There are numerous distinct and unique concerns related to the appearance of both the upper eyelid and lower eyelid. The umbrella term “eyelid malpositioning” captures abnormalities of the normally six to seven millimeter space from the eyelid crease to the eyelid margin. Medical terms like entropion (inward turning of the eyelid), and ectropion (outward turning of the eyelid) may be contributing factors to overall malpositioning. The subcategories of hooded and sagging eyelids are detailed below:

  • Eyelid Ptosis: Refers specifically to upper eyelid drooping or sagging. Ptosis can be caused by improper function of the levator muscle which controls movement of the upper eyelid, and can also result from loss of skin structure and integrity secondary to aging. Eyelid ptosis can affect men, women, and children. In children, the condition is treated quickly to prevent development of lazy eye or cross eye. Trauma can also cause eyelid ptosis.
  • Sagging Lower Eyelid and Sagging Upper Eyelid: Refers to a drooping or inappropriately oriented eyelid. Eyelids may appear this way from natural aging leading to loss of skin tone and integrity, medical conditions (like thyroid and neurological disorders), genetics, or acquired through trauma. An entropion or ectropion condition may be a component of a sagging eyelid.
  • Upper Eyelid Fold: Also known as a hooded eyelid, this refers to upper eyelids that lack a definitive crease. This is very common in Asian cultures and causes the “monolid” appearance or a lack of a distinctive curving upper eyelid.

Who may wish to correct their sagging and hooded eyelids?

Whether caused by genetics or acquired through aging, trauma, or medical illness, individuals with sagging or hooded eyelids that interfere with appearance, or possibly vision, may consider an eyelid procedure.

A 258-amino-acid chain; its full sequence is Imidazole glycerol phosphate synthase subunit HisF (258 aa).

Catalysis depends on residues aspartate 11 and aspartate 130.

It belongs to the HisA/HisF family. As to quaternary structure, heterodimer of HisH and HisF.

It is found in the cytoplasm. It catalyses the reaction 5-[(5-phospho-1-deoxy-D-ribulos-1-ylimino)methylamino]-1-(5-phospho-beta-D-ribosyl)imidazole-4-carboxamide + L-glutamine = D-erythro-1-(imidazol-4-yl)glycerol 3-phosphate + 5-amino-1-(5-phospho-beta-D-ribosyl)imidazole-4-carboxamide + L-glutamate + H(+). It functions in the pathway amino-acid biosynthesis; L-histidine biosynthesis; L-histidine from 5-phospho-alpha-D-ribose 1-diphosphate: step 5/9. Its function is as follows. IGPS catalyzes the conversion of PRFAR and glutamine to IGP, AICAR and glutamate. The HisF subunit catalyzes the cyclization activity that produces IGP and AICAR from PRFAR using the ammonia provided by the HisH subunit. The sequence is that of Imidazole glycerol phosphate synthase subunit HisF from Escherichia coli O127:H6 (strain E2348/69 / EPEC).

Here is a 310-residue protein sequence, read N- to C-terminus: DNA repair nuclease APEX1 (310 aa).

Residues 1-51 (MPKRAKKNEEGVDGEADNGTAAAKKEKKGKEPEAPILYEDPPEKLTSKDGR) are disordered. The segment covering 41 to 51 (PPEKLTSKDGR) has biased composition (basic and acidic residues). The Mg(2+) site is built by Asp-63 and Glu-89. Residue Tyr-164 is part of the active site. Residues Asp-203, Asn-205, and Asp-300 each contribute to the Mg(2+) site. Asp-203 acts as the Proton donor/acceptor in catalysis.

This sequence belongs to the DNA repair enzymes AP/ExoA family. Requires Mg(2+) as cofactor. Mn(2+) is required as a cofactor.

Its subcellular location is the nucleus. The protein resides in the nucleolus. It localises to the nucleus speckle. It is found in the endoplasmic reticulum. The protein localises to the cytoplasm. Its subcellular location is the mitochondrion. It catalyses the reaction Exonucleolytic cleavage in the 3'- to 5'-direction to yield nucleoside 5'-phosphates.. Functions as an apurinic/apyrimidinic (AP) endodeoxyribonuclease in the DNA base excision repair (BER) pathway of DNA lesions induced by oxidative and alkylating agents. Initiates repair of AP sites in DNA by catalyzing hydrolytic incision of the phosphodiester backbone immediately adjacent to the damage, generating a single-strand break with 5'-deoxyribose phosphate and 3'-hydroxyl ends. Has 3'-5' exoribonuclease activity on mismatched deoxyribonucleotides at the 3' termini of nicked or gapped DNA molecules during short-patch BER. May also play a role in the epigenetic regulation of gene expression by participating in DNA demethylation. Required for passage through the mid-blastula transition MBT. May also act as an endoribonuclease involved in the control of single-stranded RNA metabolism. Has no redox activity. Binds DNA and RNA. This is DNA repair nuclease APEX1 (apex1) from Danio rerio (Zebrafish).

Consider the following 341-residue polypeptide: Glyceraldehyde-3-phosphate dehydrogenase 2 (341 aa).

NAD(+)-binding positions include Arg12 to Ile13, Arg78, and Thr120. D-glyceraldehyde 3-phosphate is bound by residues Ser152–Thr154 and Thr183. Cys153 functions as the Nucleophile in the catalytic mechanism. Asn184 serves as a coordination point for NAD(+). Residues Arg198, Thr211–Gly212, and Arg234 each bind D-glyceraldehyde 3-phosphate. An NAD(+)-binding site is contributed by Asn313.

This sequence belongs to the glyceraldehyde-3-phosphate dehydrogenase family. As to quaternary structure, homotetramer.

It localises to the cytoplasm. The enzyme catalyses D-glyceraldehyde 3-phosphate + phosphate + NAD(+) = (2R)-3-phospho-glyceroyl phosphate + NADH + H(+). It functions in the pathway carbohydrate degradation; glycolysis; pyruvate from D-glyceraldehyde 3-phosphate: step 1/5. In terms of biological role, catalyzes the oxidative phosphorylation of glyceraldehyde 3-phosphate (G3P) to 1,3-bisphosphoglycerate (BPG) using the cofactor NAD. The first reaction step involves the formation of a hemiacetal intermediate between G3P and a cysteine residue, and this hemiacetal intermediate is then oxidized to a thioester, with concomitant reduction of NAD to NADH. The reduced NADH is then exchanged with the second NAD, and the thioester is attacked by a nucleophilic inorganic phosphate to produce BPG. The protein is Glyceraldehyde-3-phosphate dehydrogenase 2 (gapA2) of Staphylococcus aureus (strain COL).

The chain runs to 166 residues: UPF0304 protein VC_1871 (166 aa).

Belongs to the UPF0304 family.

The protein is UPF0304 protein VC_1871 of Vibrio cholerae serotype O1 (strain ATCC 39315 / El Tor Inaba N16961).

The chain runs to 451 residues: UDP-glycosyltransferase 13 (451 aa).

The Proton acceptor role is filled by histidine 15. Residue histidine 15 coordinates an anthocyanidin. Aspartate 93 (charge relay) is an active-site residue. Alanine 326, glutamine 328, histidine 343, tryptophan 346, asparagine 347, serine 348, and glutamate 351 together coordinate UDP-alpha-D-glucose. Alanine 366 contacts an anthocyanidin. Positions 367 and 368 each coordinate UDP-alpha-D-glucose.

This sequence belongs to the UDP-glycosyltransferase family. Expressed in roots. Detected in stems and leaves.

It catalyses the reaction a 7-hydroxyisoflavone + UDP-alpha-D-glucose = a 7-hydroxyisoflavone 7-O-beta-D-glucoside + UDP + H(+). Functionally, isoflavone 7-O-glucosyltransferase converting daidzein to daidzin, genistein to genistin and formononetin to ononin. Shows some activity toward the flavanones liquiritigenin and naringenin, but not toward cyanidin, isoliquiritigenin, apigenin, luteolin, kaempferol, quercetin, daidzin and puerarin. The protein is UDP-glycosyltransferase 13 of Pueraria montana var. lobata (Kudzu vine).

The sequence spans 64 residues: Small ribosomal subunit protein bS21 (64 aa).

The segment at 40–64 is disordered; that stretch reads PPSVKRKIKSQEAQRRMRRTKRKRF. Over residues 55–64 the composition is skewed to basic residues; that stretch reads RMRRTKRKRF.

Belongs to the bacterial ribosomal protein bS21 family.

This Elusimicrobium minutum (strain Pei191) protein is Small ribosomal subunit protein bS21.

Individuals of Asian descent can benefit from unique and highly specialized procedures for addressing hooded eyelids. Any candidate with eyelid malpositioning or other abnormalities who has ruled out underlying medical illness can consult with a plastic surgeon to determine their best treatment option.

How can someone change the effects of sagging and hooded eyelids?

Blepharoplasty is the umbrella term for surgeries performed on the upper eyelid or lower eyelid. Depending on your unique concern, numerous procedures with varying levels of invasiveness exist to alter eyelid anatomy restoring both appearance and function.

For Eyelid Ptosis:

These procedures are generally aimed at correcting the position and function of the upper eyelid by altering the connection of the eyelid to the musculature surrounding the upper portion of the orbit. Eyelid Ptosis Surgery External Approach, Eyelid Ptosis Surgery Internal Approach, and Eyelid Ptosis Frontalis Sling Fixation are different techniques for accomplishing this.

For Eyelid Malposition:

There are various classifications of eyelid malpositioning that can be corrected with different procedures depending on the specific concern.

For Upper Eyelid Fold:

These surgeries are mostly aimed towards individuals of Asisan ancestry to correct the lack of a definitive upper eyelid crease. Asian Blepharoplasty, Asian Blepharoplasty Open Incisional Approach, and Asian Blepharoplasty Partial Incisional Suture Technique utilize slightly different surgical techniques to reconstruct the supra palpebral fold.

For a comprehensive look at all the treatment options outlined above, check out our guide to Eyelid Correction Solutions.

The Takeaway

Regardless of the cause, abnormalities of the eyelids can lead to dissatisfaction with appearance, and sometimes frustrating symptoms like excessive dryness and excessive tearing. Specific procedures exist to correct genetically correlated concerns like hooded lids, or acquired conditions, like sagging/drooping eyelids, entropion, and ectropion. Don’t let upper eyelid and lower eyelid abnormalities get in the way of your best self, and don’t forget these two thin pieces of skin work hard for you-over 28,000 times a day hard!

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Source List


AEDIT uses only high-quality sources, including peer-reviewed studies, to support the facts within our articles. Read our editorial process to learn more about how we fact-check and keep our content accurate, reliable, and trustworthy.

  1. American Society of Plastic Surgeons 2018 Plastic Surgery Statistics Report; 2019-01-01
  2. Dailey RA, Wobig JL. Eyelid Anatomy PubMed; 1982-12-01
  3. Bhupendra C. Patel; Michael J. Lopez; Zachary P. Joos. Anatomy, Head and Neck, Eyelash; 2020-07-27